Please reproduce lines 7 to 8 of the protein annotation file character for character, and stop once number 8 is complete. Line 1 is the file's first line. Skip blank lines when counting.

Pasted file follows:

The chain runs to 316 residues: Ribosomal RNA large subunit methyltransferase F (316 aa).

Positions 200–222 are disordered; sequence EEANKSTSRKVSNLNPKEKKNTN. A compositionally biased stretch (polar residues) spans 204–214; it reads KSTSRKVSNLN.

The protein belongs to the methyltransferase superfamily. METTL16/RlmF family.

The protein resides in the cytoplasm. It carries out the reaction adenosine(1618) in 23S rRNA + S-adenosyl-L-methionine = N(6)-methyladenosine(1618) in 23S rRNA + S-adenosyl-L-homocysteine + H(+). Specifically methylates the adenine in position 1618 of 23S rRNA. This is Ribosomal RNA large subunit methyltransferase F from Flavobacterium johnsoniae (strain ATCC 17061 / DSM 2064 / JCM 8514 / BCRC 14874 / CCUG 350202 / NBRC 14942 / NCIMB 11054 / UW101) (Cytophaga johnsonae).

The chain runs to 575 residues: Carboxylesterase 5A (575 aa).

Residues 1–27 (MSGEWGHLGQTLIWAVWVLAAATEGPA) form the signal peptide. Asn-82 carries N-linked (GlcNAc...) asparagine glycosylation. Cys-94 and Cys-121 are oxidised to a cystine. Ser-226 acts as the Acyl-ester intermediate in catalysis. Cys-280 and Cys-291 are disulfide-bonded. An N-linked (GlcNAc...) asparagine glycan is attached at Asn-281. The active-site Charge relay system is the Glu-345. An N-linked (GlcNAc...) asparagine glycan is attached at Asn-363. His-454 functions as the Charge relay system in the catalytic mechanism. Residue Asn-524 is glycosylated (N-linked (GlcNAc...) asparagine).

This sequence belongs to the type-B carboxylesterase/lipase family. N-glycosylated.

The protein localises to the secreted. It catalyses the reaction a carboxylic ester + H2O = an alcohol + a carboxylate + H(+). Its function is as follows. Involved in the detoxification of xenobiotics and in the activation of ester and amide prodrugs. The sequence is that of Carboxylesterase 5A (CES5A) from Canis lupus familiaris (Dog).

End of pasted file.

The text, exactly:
This sequence belongs to the type-B carboxylesterase/lipase family. N-glycosylated.

The protein localises to the secreted. It catalyses the reaction a carboxylic ester + H2O = an alcohol + a carboxylate + H(+). Its function is as follows. Involved in the detoxification of xenobiotics and in the activation of ester and amide prodrugs. The sequence is that of Carboxylesterase 5A (CES5A) from Canis lupus familiaris (Dog).